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Off-Off-Broadway Review

As You Like It

As You Like It
Photo Source: Jim Baldassare
It was the second preview of Frog & Peach Theatre Company's As You Like It, and during the first half a dispiriting air of sluggishness hung over both the court of Duke Frederick and the forest of Arden. But then, in the second half, things snapped brightly to life. The actors seemed to gain in confidence, presence, and pace. They appeared finally to enjoy being on stage with one another, and their enjoyment was contagious. Even the rather rudimentary scenery took on a hint of woodland magic.

Don't get me wrong. This group of obviously uneven talents was not miraculously transformed into master purveyors of the Bard. But they did offer an entertaining rendering of Shakespeare's latter scenes, when sophisticated court folk banished to country life mix it up with the rustics. At the center of the mash-up is one of Shakespeare's most happily appealing heroines, Rosalind, disguised as the lad Ganymede for her sojourn into the woods. She's portrayed by Camryn Grimes, a Daytime Emmy winner for outstanding young actress in 2000 for her work in The Young and the Restless. The perky authority and sense of wit of her Rosalind grew throughout the show. By the time she delivered the epilogue, she was quite a charmer.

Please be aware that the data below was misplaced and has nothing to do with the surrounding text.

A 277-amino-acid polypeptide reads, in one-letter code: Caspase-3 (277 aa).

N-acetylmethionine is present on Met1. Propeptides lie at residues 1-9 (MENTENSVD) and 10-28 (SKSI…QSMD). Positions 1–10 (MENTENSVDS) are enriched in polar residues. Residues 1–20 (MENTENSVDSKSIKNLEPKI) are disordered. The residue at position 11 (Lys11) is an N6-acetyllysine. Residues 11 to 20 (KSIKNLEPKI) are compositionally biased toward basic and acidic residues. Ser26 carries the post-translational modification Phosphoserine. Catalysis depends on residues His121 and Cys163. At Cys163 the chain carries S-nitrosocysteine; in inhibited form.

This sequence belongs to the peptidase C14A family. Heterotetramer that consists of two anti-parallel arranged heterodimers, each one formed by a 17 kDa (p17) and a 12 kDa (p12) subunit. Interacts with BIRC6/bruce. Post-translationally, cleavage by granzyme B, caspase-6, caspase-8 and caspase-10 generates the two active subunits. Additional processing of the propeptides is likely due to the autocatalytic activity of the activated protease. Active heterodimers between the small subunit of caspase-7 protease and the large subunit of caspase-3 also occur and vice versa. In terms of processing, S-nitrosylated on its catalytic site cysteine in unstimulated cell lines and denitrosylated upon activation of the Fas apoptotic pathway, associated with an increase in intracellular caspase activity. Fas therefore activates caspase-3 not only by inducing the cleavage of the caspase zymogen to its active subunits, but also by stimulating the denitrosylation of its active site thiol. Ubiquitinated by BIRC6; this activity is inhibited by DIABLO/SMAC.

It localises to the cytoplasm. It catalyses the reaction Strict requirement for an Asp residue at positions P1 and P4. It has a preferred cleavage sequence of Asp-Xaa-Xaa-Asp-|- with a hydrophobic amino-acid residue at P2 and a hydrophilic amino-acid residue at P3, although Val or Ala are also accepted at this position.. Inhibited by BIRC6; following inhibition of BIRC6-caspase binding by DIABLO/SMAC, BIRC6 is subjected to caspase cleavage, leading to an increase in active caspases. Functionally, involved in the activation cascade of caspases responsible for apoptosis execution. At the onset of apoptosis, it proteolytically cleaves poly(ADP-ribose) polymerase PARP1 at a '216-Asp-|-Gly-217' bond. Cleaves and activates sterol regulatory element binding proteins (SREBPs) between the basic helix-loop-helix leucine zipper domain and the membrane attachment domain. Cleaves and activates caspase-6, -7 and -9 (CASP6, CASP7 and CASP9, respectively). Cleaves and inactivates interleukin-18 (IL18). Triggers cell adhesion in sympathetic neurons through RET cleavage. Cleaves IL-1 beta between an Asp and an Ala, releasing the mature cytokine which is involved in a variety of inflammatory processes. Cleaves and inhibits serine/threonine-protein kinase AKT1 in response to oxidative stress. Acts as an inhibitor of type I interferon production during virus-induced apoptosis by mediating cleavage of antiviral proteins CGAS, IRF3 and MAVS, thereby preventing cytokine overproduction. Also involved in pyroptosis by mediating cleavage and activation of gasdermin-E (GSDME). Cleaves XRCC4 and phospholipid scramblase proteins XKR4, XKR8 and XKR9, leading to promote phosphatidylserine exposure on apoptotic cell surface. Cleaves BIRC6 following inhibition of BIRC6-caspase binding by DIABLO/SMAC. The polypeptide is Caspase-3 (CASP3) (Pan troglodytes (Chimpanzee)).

As the clown Touchstone, Lenny Ciotti's burlesque antics seemed labored at the start but eventually gained an infectious spontaneity. Sidney Williams delivered an amiable portrait of the melancholy Jacques and his deeply felt Seven Ages of Man speech was a highlight of the generally glum first half. Among others, Harry Oram was a well-spoken Orlando, and Monica Jones a flirtatious Celia.

What happened to account for this performance's split personality? Did director Lynnea Benson give her cast a pep talk at intermission? Did the actors realize the audience wasn't there to eat them alive? Who knows? To borrow from Oscar Hammerstein II, who can explain it? Who can tell you why? But it was an example of the ever-enticing unpredictability of live theatre.

Presented by Frog & Peach Theatre Company
at the West End Theatre, 263 W. 86th St., NYC.
April 19May 10. Thu.–Sat., 7:30 p.m., Sun., 3 p.m.
(212) 868-4444 or

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